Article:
Uber and Lyft have announced that they will likely suspend services in California as soon as Friday after losing an appeal that would elongate the amount of time they would have to comply with a new job law in the state. That law, Assembly Bill 5, was passed by the ultra left-wing California State Assembly last summer and signed into law by Gov. Gavin Newsom in September.
AB5 has already proven to be a nightmare for Californians, requiring that most independent contract workers be reclassified as employees. Apart from the independent drivers who work with rideshare services like Uber and Lyft, AB5 has gutted freelance workers.
I reported on the damaging content of AB5 last week, noting that even after touting the bill as a protection for workers, it has done nothing but destroy jobs, prevent Californians from flexible schedules, and dismantle their freedom to earn.
The law, which began as Assembly Bill 5 (AB5), completely upended the way contract workers were allowed to be classified in the state. The results have been catastrophic for the gig economy and freelance workers, many of whom have lost income and the freedom to earn when and how they wanted.
Democrats have defended the bill and its outcome, even as their furthest left supporters have said it was rushed through the state assembly and signed into law without consideration for the devastating impact it could have on the state. According to the authors of the bill, including its chief supporter Assemblywoman Lorena Gonzalez (D-CA), AB5 gives workers more protection by forcing them into an employment relationship.
Believers in the bill say that the required employee status means the workers are now subject to the same legally required paid time off, sick leave, inflated minimum wages, and health benefits that the rest of the state's employees are.
Uber and Lyft contend, correctly, that they are technology companies whose products are designed to connect riders to available drivers in their area. They never designed themselves as a taxi service with employees, vehicles, and staff management. The overnight switch into entirely different companies being demanded by AB5, they said, was simply not possible. The Wall Street Journal shared the staggering statistics of making such a dramatic switch.
For the reclassification to be economically viable, Uber would be able to hire just over 50,000 drivers, or one-quarter of its existing drivers, according to company economist Alison Stein. At the same time, the company estimates that it would need to spend millions of dollars to build a framework to monitor drivers, including tracking their meals and rest breaks, and hire additional staff to oversee day-to-day operations. Those costs, the company said in a legal filing, would push prices for rides to increase between 20% and 120%.
Compliance by either company would spell a staggering loss of income by drivers, loss of jobs, total loss of job flexibility, and an enormous price hike for customers.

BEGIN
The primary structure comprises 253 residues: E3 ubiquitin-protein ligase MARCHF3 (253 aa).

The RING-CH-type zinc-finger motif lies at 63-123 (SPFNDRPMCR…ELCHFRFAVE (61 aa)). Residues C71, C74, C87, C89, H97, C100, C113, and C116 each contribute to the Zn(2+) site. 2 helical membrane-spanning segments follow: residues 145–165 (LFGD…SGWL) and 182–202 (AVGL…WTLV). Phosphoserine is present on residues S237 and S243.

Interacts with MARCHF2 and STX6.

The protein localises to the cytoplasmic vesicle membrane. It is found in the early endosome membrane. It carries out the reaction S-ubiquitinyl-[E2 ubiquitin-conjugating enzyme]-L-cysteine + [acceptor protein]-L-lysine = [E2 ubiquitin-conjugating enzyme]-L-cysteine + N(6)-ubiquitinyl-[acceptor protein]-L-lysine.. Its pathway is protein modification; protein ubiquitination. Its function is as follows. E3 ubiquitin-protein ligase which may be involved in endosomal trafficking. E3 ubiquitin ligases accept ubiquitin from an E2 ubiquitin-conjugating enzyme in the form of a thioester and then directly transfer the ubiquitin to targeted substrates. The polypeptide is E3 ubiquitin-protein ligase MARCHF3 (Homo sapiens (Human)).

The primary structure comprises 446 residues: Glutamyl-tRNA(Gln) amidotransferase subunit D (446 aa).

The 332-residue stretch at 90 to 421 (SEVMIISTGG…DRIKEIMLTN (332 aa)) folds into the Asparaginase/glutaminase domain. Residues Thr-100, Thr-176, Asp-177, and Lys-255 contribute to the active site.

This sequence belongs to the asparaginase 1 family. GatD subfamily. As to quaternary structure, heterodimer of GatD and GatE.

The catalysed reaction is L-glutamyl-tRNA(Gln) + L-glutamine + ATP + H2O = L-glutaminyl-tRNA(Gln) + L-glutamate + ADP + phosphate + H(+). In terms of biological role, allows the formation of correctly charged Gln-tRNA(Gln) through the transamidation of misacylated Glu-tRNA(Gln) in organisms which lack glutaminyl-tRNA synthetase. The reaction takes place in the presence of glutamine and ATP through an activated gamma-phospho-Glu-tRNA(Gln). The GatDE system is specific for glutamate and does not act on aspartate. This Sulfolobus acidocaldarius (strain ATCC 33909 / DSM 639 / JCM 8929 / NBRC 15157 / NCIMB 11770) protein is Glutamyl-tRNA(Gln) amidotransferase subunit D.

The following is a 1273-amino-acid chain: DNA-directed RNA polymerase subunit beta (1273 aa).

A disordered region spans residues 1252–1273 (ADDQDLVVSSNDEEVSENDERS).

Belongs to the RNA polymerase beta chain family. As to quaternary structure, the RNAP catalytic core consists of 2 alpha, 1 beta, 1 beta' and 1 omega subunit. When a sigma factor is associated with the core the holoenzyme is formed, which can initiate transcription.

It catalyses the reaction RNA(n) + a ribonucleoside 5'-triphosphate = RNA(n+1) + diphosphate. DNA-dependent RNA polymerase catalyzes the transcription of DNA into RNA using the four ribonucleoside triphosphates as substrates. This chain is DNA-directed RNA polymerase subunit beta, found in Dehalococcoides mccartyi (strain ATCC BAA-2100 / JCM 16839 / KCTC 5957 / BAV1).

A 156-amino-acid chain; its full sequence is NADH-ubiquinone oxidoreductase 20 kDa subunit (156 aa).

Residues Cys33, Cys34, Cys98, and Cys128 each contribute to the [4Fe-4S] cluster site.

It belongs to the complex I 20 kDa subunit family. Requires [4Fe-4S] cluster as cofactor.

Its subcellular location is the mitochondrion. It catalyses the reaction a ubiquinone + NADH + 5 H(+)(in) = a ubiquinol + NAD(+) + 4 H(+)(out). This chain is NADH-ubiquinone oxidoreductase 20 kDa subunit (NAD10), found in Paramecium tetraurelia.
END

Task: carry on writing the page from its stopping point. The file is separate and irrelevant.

Actually, the state shut down their business model, leaving them unable to conduct business in the state. #AB5 shut down over 300 professions. The law misclassified contractors as employees. We have a right to contract if we want to. pic.twitter.com/5TXKQ0gaZy— ?? Faces of AB5 (#PROAct is #AB5) (@Ab5Of) August 19, 2020
But the supporters of the bill, including the largest federation of labor unions in the nation, AFL-CIO (who also authored the bill), are not backing down. Neither are the courts of California, most of which are packed with leftist activist jurors.
Defeated and out of options, ridesharing in California, which has become part of life for all urban and suburban residents in the Golden State, has been given no choice but to pack up and go. The mayors of San Diego and San Jose, however, have issued a last-minute plea to the state to stop this from happening.
We are urging action to avoid Uber and Lyft leaving California on Friday.— Kevin Faulconer (@Kevin_Faulconer) August 19, 2020
As the Republican and Democratic mayors of two of California's largest cities, we're calling for solutions so our state doesn’t shut down an industry that's vital to the income and livelihood of millions. pic.twitter.com/J1mctxPyO0
Kevin Faulconer, a Republican, and Sam Liccardo, a Democrat, issued a joint statement on Wednesday highlighting the devastation of AB5 across the state. The loss of Uber and Lyft, they contended, would result in the loss of millions of jobs and untold amounts of income.
They noted the timing of the separation as being particularly awful, as millions of Californians remain out of work as Gov. Newsom's lockdowns continue to keep a stranglehold on economic recovery. Gig work, the mayors contended, was a way for down-and-out residents to bolster their income.
Just ahead of the November election, it stands to reason that this Democratic-backed effort to knee-cap the gig and freelance industries could hurt their chances of sweeping election victory. Criticism of AB5 and its devastating effects have been heard by just about everyone who has ever earned as an independent contractor.
As lockdowns continue in the state and schools do not open, parents are also stuck without abilities to earn from home as an independent contractor or hire independent tutors for their children. As Joe Biden and Kamala Harris campaign on the promise to "Build Back Better," will the people of California see that Democrat policies and draconian laws like AB5 have only destroyed the American Dream?
Both Harris and Biden are vocal supporters of AB5. Neither has commented on the pending loss of ridesharing in California.